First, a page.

“Two or three years after Partition, the Governments of India and Pakistan decided that just as there had been a cordial exchange of prisoners, there should now be a similar exchange of lunatics” (Manto 02). This joint declaration of the Governments to exchange the “insane inmates” (Singh 04) of the asylum generates a course of reactions which are at the same time “tragic, hilarious and melodramatic” (Singh 04).The very opening lines of the story “Toba Tek Singh” yields a sardonic realization that firstly it is completely legitimate to exchange the time of Partition and then the second thought follows – if such an act of exchange is legitimate, then who actually are the lunatics – the patients of the asylum or those Government officials outside the asylum. The difference, however, ironically seems to dissolve at this point and everyone stands at the same level of victimization in the hands of Partition. This point is further clarified in the story where the lunatics of the asylum assume the roles of various renowned personalities. It seems to be a quest on their part to enter into the world of the sane which ironically has turned more insane as compared to the lunatics of the asylum.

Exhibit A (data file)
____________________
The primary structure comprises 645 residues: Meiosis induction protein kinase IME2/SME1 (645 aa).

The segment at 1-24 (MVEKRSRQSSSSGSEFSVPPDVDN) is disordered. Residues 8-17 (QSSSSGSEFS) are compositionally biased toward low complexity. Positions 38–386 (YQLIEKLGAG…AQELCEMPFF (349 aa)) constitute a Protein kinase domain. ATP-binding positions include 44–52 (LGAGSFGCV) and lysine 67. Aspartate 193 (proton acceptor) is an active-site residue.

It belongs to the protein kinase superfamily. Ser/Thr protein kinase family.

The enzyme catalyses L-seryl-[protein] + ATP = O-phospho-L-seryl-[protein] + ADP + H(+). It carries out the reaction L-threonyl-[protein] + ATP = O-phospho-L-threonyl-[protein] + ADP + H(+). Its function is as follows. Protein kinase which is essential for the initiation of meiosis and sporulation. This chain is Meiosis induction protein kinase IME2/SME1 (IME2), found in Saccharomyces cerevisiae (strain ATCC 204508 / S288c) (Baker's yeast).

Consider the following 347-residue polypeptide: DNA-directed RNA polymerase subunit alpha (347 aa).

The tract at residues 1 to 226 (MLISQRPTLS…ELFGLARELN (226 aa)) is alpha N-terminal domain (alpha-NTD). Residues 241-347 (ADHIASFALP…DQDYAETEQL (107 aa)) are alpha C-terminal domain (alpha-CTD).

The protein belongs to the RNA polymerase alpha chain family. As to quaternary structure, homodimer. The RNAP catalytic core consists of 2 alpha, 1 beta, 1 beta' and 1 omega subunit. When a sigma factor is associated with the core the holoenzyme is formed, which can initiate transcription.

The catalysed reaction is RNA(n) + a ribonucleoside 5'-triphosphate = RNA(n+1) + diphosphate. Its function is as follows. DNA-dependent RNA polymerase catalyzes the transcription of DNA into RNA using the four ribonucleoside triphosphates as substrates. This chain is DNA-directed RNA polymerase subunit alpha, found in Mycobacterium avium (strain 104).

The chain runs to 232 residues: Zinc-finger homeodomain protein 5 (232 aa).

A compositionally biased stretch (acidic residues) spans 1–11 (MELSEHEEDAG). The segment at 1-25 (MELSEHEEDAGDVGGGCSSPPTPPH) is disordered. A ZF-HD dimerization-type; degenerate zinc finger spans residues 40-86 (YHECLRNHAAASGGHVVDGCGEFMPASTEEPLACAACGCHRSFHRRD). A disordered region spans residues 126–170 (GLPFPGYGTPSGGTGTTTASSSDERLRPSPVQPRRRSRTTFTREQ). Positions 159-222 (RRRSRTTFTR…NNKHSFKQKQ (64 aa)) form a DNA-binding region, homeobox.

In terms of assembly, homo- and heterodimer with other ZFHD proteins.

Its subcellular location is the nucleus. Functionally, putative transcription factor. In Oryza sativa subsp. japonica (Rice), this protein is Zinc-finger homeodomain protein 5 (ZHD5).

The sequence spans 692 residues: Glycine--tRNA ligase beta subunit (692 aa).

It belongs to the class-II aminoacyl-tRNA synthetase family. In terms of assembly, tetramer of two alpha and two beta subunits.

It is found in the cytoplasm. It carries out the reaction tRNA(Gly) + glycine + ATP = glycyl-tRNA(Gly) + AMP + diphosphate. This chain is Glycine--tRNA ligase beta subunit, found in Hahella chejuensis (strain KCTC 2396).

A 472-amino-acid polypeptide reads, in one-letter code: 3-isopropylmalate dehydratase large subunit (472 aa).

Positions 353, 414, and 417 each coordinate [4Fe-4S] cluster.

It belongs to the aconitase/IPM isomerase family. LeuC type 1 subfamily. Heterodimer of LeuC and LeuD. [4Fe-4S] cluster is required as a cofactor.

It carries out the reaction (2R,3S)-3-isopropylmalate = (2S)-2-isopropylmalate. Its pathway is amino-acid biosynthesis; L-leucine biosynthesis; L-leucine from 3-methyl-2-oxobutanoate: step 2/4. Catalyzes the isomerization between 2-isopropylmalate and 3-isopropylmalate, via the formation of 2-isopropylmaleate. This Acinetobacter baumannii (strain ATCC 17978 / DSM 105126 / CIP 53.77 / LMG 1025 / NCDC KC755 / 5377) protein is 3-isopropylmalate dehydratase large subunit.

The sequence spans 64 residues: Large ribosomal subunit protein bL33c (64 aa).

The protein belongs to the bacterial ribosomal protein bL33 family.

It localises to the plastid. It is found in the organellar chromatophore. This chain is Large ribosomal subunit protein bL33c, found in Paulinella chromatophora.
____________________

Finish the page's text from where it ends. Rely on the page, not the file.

“Opadh di gudh gudh di annexe di bedhayana di mung di dal of the laltain” (Manto 04). Through the blabbering of this incongruous empty talk (beyond the reach of logic or force) the perplexity and agony of the insane characters have been disclosed. Bishen Singh’s(the protagonist of the story) utterance of the nonsense talk which is “neither Punjabi nor English nor Hindi nor Urdu” (Kumar 48) may suggest that not a single person appears to know and tell confidently whether Toba Tek Singh belongs to India or Pakistan. It may also reflect the same plight of the people who has become similar victims of insanity (even without their awareness) during Partition on a macrocosmic level. The insanity of the protagonist (Bishen Singh) mirrors the principal craziness of “maps and nations” (48).
The setting of madness has allowed Manto to assign into the freedom which insanity grants. He has brilliantly reviewed Partition of the motherland from a mad man’s viewpoint. From the asylum to the “no-man’s-land” (Singh 06) belt, Toba Tek Singh(Bishen Singh) represents a figure who goes beyond all category. He emerges as the improbable champion engaged in a continuous struggle who possesses the “tragic courage and tragic enterprise” (06) to fight and prevent the practice of “categorization and stereotype” (06).